Eoin Treacy's view -
There is some evidence of that happening, even with the previous, smaller tariffs. Since the third round of U.S. tariffs on China went into effect in late September, U.S. imports from China have faltered. An 8% growth rate in October turned to an 18% decline on the year in March. Yet import growth from Taiwan has risen from 12% to 21% over the same period. Imports from Vietnam grew 34% in March, up from a 15% rate in October. And imports from South Korea also surged in the first quarter: They were up 18% on the year, against just 9% in the fourth quarter of 2018.
Some of those shifts might represent manufacturers in China rerouting goods through neighboring countries. Chinese export growth to Southeast Asia and Taiwan accelerated in the first quarter of 2019, even as its overall export growth slowed. Regardless, the result is probably more expensive goods in the U.S. and lower employment in China, as Chinese companies shift elements of supply chains across borders or lose market share to pricier but tariff-free Asian competitors.
Many U.S. policy makers would argue that some pain for U.S. households is worthwhile if it achieves broader strategic goals. In the meantime, however, the big winners from the Sino-U.S. trade conflict are still across the Pacific.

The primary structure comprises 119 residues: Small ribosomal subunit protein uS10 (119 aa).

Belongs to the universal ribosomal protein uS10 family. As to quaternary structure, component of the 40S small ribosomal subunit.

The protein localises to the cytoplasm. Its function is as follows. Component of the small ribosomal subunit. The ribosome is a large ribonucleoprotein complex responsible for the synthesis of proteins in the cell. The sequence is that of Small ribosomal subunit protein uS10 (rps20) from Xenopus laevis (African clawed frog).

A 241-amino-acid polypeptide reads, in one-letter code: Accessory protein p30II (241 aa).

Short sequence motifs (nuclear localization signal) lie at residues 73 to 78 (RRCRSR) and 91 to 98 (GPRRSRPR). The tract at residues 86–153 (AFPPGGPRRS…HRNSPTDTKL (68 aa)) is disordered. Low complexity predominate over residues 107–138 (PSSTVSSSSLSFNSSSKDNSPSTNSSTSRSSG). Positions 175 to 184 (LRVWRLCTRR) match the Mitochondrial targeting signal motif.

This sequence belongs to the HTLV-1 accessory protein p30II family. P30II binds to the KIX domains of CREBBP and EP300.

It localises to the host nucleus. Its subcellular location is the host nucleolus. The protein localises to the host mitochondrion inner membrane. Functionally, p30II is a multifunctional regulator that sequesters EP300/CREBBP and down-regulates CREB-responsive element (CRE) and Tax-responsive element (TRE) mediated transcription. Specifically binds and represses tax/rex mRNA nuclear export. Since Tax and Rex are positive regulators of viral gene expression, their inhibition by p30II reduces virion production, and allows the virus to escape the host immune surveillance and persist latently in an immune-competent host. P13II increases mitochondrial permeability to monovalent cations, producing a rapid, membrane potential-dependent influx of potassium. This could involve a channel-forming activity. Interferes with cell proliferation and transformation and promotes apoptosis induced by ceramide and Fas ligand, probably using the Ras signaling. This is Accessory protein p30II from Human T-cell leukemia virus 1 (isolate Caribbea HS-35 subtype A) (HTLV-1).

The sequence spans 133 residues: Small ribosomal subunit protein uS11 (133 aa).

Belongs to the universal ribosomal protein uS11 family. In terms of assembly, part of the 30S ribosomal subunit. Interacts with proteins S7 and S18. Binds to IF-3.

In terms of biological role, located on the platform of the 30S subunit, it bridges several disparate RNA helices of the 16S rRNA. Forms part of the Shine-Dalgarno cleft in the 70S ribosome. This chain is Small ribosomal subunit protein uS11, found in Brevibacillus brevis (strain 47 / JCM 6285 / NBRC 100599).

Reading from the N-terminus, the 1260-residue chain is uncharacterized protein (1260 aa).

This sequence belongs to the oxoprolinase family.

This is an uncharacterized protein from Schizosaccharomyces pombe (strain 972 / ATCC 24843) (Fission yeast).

In the cryptocurrency world, “trust” is the buzzword. It occurs to me it is also the primary asset which has been lost in the pursuit of the trade war. The USA and other countries were willing to tolerate China’s misdeeds for years until the populist revolution highlighted just how much damage had already been sustained by the middle classes. Now the unfair trade practices and theft China has engaged in are no longer being tolerated and normal trade practices are being demanded. China is not in a position to accept those terms and that is setting up the conditions for a protracted disagreement which is likely to ebb and flow for years.
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